A disaster. A train wreck. A mess. These are how people in Reno are describing the Republican party in Nevada, a state that used to be solidly red but has turned into a true swing state in recent years.
Nevada's Republican party is in such disarray, thanks to the divisive primary battles, that Mitt Romney had to bring in his own people — known here as Team Nevada or sometimes Team Romney — to provide the campaign heft that the state party would normally give.
In theory, Romney should have a leg up on Barack Obama here. Nevada's unemployment rate is the highest in the country, the housing market crashed in spectacular fashion, and there is a strong Mormon community backing him.
But, at the moment anyway, Romney is facing an uphill battle in a battleground state that has six electoral college votes up for grabs. And the lack of tactical support from his own party has put him at a noticeable disadvantage.
"The Republican party as a whole is divided in Nevada and they don't have any strong leadership at the top to bring them together," says Ray Hagar, political reporter for the Reno Gazette-Journal.
Adds Sam Shad, another journalist who has covered Nevada politics for years, "the Democrats are doing such a better job of registering voters and that's how you win American elections."
The Ron Paul factor
Nevada went handily for President Obama in 2008 and has voted regularly for the winning ticket since the Ronald Reagan years. But in 2010, Nevadans elected a Republican governor and the state looked like it might be back in play.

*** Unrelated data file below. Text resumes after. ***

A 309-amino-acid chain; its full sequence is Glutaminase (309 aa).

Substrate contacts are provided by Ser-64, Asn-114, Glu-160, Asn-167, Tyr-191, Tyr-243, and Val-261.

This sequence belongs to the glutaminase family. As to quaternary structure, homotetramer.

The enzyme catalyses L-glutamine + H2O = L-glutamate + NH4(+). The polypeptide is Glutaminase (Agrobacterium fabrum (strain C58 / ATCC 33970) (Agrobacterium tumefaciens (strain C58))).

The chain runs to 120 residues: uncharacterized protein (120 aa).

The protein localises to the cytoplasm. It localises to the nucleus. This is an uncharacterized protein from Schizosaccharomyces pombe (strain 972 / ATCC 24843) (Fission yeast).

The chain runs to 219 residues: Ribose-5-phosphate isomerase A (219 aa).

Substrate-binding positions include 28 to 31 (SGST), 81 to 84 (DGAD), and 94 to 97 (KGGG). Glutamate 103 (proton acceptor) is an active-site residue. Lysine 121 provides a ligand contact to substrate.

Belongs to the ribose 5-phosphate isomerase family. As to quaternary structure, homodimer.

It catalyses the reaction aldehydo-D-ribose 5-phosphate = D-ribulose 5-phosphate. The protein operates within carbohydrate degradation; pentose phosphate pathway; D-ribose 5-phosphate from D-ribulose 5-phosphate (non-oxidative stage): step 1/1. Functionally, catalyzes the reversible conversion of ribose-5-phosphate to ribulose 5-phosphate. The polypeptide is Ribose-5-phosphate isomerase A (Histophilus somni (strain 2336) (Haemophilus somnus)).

One senator is the powerful Democrat, Harry Reid, the Senate majority leader; the other is Dean Heller, a Republican, who is reportedly in a tough battle with his Democratic opponent to keep the seat.
Voters here clearly like to swing both ways. But the big question this time is: Why isn't Romney getting the help he needs from the Nevada GOP?
One reason is that there have been fights for control between county associations and high turnover in the power positions within the state organization. It's had five different people in charge over the last two years.
And the other reason is "The Ron Paul people."
That's what Heidi Smith, a member of the Republican executive board from Washoe County, calls those who are now in several of the executive positions of the state party.
These are followers of the Texas congressman who ran for the GOP nomination and who subscribe to his libertarian values.
They are also so anti-Romney that they tried to get away with naming Paul as Nevada's presidential choice at the national convention in Florida in August.
He wasn't. Romney won the primary and Paul came third. But state executives have considerable clout over which delegates can be sent to a national party convention.
And Smith says the Ron Paul people are a small but powerful minority and that the rest of the party wasn't prepared for them.